CROSBY — Crosby’s continuing transformation from an ore deposit to an outdoor enthusiast destination has caused, maybe even forced, a surge in redefining the Cuyuna Range.
The latest transformation happened on the east end of the main drag through the old mining town. What was known for years as simply The Crosby Bar is now Trailside Tavern and Patio.
This neighborhood hangout and eatery is the concept of two well-seasoned bar and restaurant workers Mike Potter and Pete Brook.
“Crosby is on the up and up with tourism, but we wanted something for everyone,” Potter said. “We certainly wanted to capture some of those tourism dollars and this is a place where people can come and have a drink and have a good burger and some really good smoked wings and then just hang out with their friends. People can congregate here. It’s a community gathering place.”
With an interior remodel, Trailside uses softwood borders and low light to create a warm, relaxing atmosphere. Gone is the off sale position of the business and in its place is a larger dining area for bigger groups. There’s a pool table and more space. In this time of COVID-19, that’s a good thing.
But despite the pandemic, the new business venture was built out of necessity.
“Me and Pete, more so me, had been laid off partially since March all the way to June,” Potter said. “Buying a bar after they were allowed to reopen was kind of a scary thing with the cloud hanging over our head that we could be shut down. Buying the bar and spending all that time with the remodel without a paycheck was a scary deal, but we got the doors open and things are good.
“We’re practicing the guidelines to keep everyone safe.”
Potter said the duo is banking on good food and a good location to keep people returning.
“We wanted to have a simple, small menu, but we wanted everything to be good,” Potter said. “Everything on our menu is fresh -- fresh ingredients. A lot of our sauces are made in house. We cut our own fries here. That’s one of our bigger undertakings. All of our fries are cut fresh here. We get the potatoes and cut them and soak them. We parfry them and then cook them to order. That’s why they’re so good.”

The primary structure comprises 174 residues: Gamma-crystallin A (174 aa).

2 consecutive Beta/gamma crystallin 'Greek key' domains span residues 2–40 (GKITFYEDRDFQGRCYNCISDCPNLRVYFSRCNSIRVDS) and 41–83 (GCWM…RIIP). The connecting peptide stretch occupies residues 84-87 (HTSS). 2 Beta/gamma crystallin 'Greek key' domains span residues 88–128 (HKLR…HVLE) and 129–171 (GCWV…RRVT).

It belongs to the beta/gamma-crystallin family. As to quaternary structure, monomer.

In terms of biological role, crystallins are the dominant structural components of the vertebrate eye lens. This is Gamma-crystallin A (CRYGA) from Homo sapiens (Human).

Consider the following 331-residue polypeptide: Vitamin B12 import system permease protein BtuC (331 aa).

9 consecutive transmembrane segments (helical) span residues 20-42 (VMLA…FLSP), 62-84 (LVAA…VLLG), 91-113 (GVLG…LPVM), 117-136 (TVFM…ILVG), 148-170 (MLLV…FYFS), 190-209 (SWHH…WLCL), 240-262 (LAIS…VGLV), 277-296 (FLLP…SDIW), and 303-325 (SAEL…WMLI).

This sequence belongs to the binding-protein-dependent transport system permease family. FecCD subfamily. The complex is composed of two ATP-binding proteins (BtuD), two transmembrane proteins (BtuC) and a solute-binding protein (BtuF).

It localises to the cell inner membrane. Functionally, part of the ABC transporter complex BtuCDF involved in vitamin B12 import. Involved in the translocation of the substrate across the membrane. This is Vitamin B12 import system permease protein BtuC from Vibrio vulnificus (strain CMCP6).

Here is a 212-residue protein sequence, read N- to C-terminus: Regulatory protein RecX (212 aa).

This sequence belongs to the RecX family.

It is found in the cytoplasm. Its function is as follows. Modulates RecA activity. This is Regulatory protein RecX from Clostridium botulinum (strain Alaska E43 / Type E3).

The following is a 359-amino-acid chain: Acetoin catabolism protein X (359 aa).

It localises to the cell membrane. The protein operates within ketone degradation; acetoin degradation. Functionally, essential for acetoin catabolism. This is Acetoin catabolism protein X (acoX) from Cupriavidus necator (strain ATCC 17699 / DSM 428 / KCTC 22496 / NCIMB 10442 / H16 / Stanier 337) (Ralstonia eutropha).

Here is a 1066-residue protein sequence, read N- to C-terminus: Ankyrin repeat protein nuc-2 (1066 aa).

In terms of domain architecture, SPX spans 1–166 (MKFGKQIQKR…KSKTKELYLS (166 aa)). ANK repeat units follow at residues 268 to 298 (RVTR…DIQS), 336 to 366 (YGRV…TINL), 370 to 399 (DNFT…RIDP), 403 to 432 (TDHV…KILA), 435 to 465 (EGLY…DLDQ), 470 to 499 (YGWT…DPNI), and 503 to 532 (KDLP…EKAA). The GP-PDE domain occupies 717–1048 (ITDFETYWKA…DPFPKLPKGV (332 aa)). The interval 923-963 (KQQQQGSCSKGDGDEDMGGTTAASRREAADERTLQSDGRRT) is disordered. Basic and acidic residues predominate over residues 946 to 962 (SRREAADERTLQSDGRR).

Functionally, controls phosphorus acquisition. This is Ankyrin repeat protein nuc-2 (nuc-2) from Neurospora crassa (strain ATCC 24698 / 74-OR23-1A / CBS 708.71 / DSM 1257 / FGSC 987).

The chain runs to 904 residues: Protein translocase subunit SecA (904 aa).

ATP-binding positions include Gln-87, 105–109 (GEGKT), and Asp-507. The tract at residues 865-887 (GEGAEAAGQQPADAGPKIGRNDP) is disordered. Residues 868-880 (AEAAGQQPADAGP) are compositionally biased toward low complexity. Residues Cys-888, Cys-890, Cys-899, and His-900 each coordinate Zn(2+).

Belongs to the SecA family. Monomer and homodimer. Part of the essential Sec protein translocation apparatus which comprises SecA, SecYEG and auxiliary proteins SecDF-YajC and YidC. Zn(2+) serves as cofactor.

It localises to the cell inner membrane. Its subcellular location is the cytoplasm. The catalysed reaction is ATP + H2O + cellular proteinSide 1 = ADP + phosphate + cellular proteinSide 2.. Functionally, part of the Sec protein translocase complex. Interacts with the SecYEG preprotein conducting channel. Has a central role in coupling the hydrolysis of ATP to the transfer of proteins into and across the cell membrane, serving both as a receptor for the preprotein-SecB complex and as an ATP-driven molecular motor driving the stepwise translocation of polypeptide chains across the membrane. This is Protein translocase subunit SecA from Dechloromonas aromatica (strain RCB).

One signature menu item is the Tavern wings. The wings are soaked in a brine and then smoked instead of fried. The brine and smoke pair well off of each other and the Cajun dry rub is a top seller Potter said. There’s also Buffalo and barbeque sauces.
In the 2 1/2 weeks the Tavern has been open, Potter said the chicken tacos are a popular choice. The marinated chicken is grouped with cotija cheese, lettuce, pico de gallo and accompanied with three flour tortillas.
The Tavern Burger is the signature burger. The 6-ounce Angus beef is topped with A1 steak sauce, pepper jack cheese, applewood smoked bacon and house-made onion straws.
There are nine other burgers and sandwiches on the menu, including a bison burger as well as Brook’s famous Prime Rib Au Jus he perfected while working at Coaches in Deerwood.
There are five different appetizers, including a fancier style buttermilk chicken tender. The usual salad and soup menu items are also available.
Trailside enjoyed a learning experience with a soft opening Sunday, Sept 27. Potter said the feedback was good.
“We were hammering nails up until the night we opened,” Potter said. “We didn’t get any kind of a break. It was busy. We did a seating at 5 p.m. and then another one at 7 p.m. It was challenging, but in the end, it worked out and we learned some things.”
Trailside is going just off the menu, but they hope to incorporate nightly specials and what Potter says is the best happy hour in town. They recently had a rib dinner special.
“As we catch up here we’ll bring back the good nightly specials,” Potter said. “We’re just having a hard time keeping up with all the prep work because we’ve been so busy.”
Despite the new name and new interior, Tavern is not running away from the Ranger roots. A Scorpion snowmobile shrine is displayed along with many old pictures of the mining days. There are even old Crosby Bar signs throughout the establishment.
“We’re respecting the history,” Potter said. “but we’re also wanting to do our own thing.”